Due to the regular amending of regulations in Saskatchewan, it is recommended that before hunting you check these CWD regulations, as well as those of any other states or provinces in which you will be hunting or traveling through while transporting cervid carcasses. The contact information for Saskatchewan can be seen below:
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Chronic Wasting Disease has been set as a national priority for piloting a Wildlife Disease Action Plan by the Canadian Councils of Resource Ministers.
The Canadian Council of Wildlife Ministers recognize the growing danger wildlife diseases pose to wildlife, human health and the economy and have agreed to address the issue of chronic wasting disease by moving forward on developing an action plan for managing this disease and preventing its spread.
“Saskatchewan already has experience dealing with chronic wasting disease, which impacts our wild deer,” Environment Minister David Forbes said.
“Developing the action plan will focus national attention and hopefully lend the support of other agencies and provinces to the steps we in Saskatchewan are already taking to deal with the disease.”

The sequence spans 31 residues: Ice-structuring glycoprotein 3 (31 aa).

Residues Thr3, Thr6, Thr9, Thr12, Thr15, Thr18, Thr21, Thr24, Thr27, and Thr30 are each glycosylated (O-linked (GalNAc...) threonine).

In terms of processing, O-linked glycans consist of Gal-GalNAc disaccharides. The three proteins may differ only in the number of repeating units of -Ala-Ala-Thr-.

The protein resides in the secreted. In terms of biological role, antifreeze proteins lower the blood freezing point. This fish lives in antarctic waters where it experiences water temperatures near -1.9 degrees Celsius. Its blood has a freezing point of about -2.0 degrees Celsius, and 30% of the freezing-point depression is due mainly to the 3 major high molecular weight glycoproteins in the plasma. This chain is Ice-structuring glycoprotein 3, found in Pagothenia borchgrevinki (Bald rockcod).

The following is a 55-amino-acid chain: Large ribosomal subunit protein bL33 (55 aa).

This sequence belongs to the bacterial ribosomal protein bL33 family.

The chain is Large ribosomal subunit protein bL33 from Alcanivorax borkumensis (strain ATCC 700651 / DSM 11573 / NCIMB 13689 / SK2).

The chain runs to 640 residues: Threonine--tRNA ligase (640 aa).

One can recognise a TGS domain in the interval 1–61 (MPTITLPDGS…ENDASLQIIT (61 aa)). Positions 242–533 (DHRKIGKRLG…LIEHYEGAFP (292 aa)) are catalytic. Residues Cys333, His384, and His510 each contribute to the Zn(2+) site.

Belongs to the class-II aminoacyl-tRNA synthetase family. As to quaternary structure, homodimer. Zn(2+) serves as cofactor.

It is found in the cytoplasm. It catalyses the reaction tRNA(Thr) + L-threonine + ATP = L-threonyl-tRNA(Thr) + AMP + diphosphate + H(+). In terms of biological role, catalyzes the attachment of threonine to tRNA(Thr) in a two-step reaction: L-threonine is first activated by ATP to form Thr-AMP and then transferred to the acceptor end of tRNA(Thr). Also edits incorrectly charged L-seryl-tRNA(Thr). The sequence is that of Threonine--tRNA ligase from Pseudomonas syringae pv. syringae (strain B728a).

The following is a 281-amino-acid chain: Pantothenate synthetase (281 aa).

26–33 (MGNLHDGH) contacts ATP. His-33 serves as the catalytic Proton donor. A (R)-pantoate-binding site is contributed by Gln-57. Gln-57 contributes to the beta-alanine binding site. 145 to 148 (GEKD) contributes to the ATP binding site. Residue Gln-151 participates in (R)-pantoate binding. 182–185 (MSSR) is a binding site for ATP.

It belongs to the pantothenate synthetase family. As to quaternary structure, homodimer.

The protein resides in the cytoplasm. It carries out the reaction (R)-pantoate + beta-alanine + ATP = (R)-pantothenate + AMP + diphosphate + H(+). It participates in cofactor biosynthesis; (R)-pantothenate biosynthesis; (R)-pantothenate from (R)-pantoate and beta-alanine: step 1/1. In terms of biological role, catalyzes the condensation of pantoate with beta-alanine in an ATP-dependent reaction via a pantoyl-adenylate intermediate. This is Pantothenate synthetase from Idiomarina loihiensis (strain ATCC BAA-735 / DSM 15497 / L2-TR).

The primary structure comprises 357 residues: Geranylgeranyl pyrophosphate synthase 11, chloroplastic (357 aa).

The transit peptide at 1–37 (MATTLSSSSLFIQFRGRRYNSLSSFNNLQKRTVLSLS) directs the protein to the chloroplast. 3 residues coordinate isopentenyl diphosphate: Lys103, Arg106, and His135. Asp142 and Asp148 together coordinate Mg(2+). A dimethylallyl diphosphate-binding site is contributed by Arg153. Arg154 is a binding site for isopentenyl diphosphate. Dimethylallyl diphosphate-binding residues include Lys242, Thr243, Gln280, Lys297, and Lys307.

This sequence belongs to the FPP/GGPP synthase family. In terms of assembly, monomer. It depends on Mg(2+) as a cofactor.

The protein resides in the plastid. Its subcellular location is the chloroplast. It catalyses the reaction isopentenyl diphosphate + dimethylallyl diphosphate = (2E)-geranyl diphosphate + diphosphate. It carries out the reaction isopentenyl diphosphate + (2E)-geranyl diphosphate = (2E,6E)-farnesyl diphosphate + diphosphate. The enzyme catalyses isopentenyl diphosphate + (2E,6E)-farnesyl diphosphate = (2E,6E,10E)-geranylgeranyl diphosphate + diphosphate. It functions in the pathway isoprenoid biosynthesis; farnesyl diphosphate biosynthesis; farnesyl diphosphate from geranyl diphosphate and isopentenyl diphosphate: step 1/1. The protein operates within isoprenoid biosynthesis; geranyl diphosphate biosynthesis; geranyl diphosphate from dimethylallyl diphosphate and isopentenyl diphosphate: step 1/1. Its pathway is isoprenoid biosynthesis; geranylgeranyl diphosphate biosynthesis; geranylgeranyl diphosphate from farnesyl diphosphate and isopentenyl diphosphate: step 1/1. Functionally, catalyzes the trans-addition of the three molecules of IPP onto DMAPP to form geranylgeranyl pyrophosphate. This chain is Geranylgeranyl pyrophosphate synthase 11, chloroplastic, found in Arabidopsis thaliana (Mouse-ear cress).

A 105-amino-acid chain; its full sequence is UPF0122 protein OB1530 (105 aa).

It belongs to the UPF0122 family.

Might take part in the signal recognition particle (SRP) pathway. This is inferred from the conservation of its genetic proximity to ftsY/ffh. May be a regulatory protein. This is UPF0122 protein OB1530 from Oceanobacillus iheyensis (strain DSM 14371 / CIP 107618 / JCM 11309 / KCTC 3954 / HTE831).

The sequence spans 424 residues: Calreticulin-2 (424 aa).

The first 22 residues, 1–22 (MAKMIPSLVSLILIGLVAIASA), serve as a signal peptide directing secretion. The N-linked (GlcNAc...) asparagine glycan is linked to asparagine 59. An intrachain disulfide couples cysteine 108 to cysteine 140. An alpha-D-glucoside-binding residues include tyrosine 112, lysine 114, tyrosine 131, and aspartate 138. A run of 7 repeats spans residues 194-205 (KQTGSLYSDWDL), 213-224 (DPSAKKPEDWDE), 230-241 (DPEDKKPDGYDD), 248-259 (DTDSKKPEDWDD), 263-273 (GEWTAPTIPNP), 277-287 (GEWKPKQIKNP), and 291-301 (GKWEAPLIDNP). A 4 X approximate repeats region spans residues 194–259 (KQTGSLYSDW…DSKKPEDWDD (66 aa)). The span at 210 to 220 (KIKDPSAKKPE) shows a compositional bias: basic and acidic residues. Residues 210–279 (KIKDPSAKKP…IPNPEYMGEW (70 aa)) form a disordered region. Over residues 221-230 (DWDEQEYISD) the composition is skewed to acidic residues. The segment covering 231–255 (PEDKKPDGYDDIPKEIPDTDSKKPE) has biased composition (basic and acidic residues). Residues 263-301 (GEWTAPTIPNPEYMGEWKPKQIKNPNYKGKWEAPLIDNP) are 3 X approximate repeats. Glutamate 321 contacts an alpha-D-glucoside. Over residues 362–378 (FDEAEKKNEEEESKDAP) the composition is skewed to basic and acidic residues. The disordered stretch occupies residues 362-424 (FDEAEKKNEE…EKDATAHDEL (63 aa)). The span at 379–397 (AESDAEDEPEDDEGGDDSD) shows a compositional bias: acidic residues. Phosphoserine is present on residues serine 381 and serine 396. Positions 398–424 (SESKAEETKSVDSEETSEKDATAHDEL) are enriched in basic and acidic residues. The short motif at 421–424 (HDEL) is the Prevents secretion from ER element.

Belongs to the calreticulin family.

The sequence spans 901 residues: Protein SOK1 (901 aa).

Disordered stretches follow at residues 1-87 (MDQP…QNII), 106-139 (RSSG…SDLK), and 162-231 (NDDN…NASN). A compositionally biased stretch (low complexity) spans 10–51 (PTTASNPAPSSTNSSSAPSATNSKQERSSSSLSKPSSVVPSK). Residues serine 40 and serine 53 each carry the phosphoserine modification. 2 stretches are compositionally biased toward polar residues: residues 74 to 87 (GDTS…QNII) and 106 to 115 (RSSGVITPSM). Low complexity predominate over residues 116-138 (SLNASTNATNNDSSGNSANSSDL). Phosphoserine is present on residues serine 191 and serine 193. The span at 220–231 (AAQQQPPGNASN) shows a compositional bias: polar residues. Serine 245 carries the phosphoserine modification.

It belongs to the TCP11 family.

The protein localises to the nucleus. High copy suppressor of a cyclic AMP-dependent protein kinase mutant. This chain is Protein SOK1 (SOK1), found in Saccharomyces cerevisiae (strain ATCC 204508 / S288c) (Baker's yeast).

This year Saskatchewan is moving away from testing animals from the entire province and is focusing on the areas where the disease has been found; reducing the deer population in the affected areas and looking to the future which will include sampling along the edges of the affected areas and continuous, intensive herd reduction.
“Wildlife does not recognize borders and any attempt to manage these issues must be dealt with in a co- ordinated manner,” Forbes said. “Governments recognize that all parts of the country are affected by invasive species and wildlife diseases and that they need to be dealt with on an urgent basis.”
The Invasive Alien Species Strategy for Canada establishes a comprehensive, co-ordinated and efficient approach to protecting Canada’s ecosystems, animals and plants. The Strategy is designed to address the threat invasive species pose to Canadian wildlife, forests, fisheries and other resource sectors.
Examples of invasive species include purple loosestrife, which is choking Canadian wetlands and the zebra mussel, which has had a significant economic impact on the Great Lakes. Both of these invaders are potential threats to water bodies in Saskatchewan.